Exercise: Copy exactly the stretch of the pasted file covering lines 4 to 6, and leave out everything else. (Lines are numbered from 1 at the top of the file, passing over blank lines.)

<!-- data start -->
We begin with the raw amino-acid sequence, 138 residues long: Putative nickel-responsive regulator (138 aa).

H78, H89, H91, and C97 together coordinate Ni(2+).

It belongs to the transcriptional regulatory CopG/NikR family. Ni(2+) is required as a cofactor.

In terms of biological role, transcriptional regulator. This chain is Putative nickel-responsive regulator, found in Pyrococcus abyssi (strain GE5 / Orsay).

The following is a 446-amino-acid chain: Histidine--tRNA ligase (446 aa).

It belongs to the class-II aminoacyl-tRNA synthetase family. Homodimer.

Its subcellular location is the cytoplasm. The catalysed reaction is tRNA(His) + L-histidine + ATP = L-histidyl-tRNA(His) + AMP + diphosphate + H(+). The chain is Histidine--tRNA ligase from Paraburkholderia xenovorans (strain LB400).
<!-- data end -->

In terms of biological role, transcriptional regulator. This chain is Putative nickel-responsive regulator, found in Pyrococcus abyssi (strain GE5 / Orsay).

The following is a 446-amino-acid chain: Histidine--tRNA ligase (446 aa).

It belongs to the class-II aminoacyl-tRNA synthetase family. Homodimer.